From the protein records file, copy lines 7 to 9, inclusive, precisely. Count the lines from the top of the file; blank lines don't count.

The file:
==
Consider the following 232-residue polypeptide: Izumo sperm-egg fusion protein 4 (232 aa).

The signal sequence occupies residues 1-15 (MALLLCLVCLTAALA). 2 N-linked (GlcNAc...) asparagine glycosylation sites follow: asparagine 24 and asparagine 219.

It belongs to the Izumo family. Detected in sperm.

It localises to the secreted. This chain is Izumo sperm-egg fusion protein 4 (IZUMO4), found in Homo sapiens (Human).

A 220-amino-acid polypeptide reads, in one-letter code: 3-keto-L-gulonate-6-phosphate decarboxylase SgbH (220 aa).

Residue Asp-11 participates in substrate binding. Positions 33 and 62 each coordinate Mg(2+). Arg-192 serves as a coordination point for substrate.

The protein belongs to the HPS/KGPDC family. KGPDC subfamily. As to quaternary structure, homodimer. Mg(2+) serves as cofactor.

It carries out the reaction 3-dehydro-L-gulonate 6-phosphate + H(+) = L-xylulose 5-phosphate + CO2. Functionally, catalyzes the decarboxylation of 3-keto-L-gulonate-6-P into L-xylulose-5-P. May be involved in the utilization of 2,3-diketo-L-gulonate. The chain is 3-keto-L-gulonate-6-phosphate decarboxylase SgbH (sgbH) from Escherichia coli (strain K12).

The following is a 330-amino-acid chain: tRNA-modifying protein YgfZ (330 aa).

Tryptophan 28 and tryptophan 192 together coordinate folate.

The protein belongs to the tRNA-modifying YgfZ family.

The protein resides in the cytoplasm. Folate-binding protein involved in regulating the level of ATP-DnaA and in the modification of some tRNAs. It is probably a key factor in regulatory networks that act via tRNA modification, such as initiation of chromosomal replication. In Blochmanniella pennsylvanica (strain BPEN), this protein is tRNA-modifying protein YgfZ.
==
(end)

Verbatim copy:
The protein belongs to the HPS/KGPDC family. KGPDC subfamily. As to quaternary structure, homodimer. Mg(2+) serves as cofactor.

It carries out the reaction 3-dehydro-L-gulonate 6-phosphate + H(+) = L-xylulose 5-phosphate + CO2. Functionally, catalyzes the decarboxylation of 3-keto-L-gulonate-6-P into L-xylulose-5-P. May be involved in the utilization of 2,3-diketo-L-gulonate. The chain is 3-keto-L-gulonate-6-phosphate decarboxylase SgbH (sgbH) from Escherichia coli (strain K12).

The following is a 330-amino-acid chain: tRNA-modifying protein YgfZ (330 aa).